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What European employers can do to improve financial wellbeing

By Pia Ellimäki, EMEA Value Engineering lead

Is it time European employers invested in their employees’ financial wellbeing?

The traditional European safety net of a state pension is more fragile than ever. Only a third of Europeans believe their pension will maintain their standard of living – yet only 43% have other savings or a private pension plan 1. Employees are worried, and employers need to step up– not only to calm their nerves, but also to ensure their productivity is not hampered by this financial stress.

Most Europeans enjoy a comprehensive social security system, providing them with healthcare, pensions, and unemployment benefits. For a long time, this has kept them worry-free, without the need to wrestle with critical life decisions, like whether to take out a loan to cover surgery, for example. Moreover, they have expected that the contributions they make automatically throughout their working lives will unlock sufficient state-provided pensions in retirement, giving them an adequate income for the rest of their lives.

That may no longer be the case for everyone, however. According to the Alight 2022 Retirement Perception Index, fewer than 35% of Europeans are now ‘highly confident’ that their pension will allow them to maintain a satisfactory standard of living when they retire.

< 35%
of Europeans are now ‘highly confident’ that their pension will allow them to maintain a satisfactory standard of living when they retire.

What has changed for the European employees?

  1. An ageing population: the percentage of people aged 65 and above in the EU has increased from 15.8% in 2001 to 20.8% in 2021 2. The median age in the EU has increased by 6 years in the last two decades, up to 44. Moreover, the ratio of working-age people to older people has decreased to just over three working-age people for everyone aged 65 or above.
  2. Unsustainable debt: As of today, 16 EU countries have an implicit pension debt (i.e., the estimated total of future commitments) that exceeds 100% of GDP 3. Today, pensions paid each year by European countries amount to an average of 12.7% of their GDPs, compared with 10.4% in 2000 4. This has led to an unsustainable accumulation of debt.
  3. Pension reforms: due to an increase in median age and growing debt, most European countries have introduced pension reforms, which often consist of multiple phases which have the highest impact on younger generations. These reforms are typically a combination of increasing the retirement age and reducing the amounts that will be paid. However, such reforms are often met with resistance. In France, for instance, plans to increase the retirement age from 62 to 64 have triggered major strikes across the country 5.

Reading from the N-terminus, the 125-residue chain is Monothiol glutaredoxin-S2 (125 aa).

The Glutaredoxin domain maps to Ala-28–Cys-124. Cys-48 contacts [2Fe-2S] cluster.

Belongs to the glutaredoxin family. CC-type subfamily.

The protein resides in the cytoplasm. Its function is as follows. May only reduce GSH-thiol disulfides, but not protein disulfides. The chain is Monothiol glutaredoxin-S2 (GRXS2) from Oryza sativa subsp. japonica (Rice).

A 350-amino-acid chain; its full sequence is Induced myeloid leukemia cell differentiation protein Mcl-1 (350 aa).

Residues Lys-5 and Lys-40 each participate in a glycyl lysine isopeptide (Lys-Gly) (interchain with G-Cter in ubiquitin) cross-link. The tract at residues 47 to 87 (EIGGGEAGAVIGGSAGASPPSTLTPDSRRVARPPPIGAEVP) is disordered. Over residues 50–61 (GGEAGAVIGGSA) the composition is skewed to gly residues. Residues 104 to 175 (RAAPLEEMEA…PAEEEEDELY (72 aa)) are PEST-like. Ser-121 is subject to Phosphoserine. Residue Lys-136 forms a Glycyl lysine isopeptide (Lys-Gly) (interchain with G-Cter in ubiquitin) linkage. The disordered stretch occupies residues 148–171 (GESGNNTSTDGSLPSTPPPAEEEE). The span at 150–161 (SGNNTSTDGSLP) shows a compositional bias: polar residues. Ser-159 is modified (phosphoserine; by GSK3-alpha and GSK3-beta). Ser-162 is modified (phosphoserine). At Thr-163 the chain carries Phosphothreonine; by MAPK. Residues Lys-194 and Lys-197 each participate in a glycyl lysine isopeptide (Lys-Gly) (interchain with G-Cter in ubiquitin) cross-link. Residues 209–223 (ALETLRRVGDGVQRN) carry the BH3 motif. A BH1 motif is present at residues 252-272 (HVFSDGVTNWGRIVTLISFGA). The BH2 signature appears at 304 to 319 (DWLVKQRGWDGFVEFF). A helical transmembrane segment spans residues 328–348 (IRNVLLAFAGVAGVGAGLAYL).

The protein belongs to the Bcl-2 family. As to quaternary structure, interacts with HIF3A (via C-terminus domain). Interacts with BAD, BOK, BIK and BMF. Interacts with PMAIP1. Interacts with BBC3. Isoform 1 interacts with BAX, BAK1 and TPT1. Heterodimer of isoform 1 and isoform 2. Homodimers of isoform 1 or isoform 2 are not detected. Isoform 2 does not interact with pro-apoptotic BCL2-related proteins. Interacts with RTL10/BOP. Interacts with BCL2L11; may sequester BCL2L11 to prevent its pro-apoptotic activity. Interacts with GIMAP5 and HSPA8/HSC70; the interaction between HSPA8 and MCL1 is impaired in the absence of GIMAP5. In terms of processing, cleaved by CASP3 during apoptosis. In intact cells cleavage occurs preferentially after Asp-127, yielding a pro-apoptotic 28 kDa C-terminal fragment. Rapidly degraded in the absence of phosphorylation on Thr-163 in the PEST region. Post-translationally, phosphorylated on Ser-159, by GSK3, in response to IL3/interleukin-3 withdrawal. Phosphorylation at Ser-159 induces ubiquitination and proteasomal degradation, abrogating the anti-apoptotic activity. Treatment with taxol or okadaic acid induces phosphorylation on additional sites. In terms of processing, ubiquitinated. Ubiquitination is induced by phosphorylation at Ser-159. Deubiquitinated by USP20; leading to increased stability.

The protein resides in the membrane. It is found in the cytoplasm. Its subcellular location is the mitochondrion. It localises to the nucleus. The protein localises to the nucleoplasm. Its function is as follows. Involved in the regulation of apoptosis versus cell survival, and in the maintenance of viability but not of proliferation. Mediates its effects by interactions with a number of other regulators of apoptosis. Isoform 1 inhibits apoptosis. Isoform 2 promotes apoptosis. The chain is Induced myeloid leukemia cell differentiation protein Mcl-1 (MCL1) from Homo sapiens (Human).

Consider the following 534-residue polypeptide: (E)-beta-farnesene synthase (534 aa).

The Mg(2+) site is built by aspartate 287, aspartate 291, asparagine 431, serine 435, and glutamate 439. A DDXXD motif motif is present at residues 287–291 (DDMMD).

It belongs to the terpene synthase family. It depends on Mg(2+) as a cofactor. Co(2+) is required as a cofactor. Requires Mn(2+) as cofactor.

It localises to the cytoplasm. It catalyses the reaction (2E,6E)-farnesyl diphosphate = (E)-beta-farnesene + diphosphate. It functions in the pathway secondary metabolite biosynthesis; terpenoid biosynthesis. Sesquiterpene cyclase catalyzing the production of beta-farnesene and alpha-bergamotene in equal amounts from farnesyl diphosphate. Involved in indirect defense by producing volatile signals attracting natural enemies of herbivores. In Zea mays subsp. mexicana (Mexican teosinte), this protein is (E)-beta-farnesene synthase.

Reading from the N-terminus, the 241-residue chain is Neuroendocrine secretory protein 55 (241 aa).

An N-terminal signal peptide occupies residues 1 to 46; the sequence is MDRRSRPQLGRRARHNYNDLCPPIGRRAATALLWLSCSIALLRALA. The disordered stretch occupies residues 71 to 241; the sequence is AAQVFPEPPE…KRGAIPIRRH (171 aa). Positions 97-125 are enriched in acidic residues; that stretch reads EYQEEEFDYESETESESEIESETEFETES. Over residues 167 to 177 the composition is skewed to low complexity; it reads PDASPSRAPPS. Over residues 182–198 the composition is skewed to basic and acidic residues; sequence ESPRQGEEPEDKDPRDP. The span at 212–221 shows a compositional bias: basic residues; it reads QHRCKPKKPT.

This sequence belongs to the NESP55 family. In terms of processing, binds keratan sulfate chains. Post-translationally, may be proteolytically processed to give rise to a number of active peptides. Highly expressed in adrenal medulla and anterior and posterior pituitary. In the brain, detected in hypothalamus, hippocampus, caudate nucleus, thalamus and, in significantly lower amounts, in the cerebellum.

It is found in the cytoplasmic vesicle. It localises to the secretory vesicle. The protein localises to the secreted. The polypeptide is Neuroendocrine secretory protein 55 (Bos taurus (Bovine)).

To compound matters, our study has revealed that 43% of European employees don’t have any additional retirement savings, beyond those offered by the state 1. Meanwhile, increasing inflation, heightened interest rates and looming recession are making the European economic environment more volatile.

What does this mean for employees and their employers?

Around 26.5 million wage earners in the 27 EU member countries are now paid at or below the applicable minimum wage. That corresponds to 15% of all wage earners. 7.3% of full-time employees are classified as "in work at risk of poverty".

According to Alight´s 2022 International Workforce and Wellbeing Mindset Study, almost half of Europeans say long-term financial planning stresses them out. This study is not unique and various studies have in fact shown that every week, financially stressed employees spend hours worrying about and managing their finances. This drop in individual productivity can result in a 3-4% impact on a company’s bottom line 6.

As a result of all this uncertainty, employees are now turning to their employers for solutions beyond their standard paycheck.

What can companies do to help their employees feel more financially secure?

According to our recent Mindset study, 68% of employees said they’d be comfortable sharing information with their employer in exchange for personalised financial guidance – and more than 20% want specific advice on long-term savings, such as pensions, before acting. Additionally, 57% are very interested in retirement contributions made by their employer, as part of their compensation package.

This investment is by no means a one-way street. Enlightened employers are acutely aware that a happy workforce is a productive one. Absenteeism and presenteeism are both costly direct side effects of an apprehensive/anxious workforce.

of employees said they’d be comfortable sharing information with their employer in exchange for personalised financial guidance

$220-550K annual savings from implementing a robust financial wellbeing program*

*Example of savings for a European company with 10,000 employees

The road ahead for employers

Today, the workforce includes more age groups than ever. Defining a benefits plan that addresses the concerns of different demographic groups requires careful planning, striking a delicate balance between those more concerned with the here and now, and those with two eyes firmly on the post-employment stages of their life.

Whether through benefits that directly impact employees’ wallets, or through longer term support and planning services, the traditional European perks package is evolving as a result. Employers that fail to keep up stand to lose out in the ongoing war for talent.

1 Alight 2022 Retirement Perception Index

2 Eurostat

3 Symeonidis, Tinios & Chouzouris, 2021

4  IMF

5 Reuters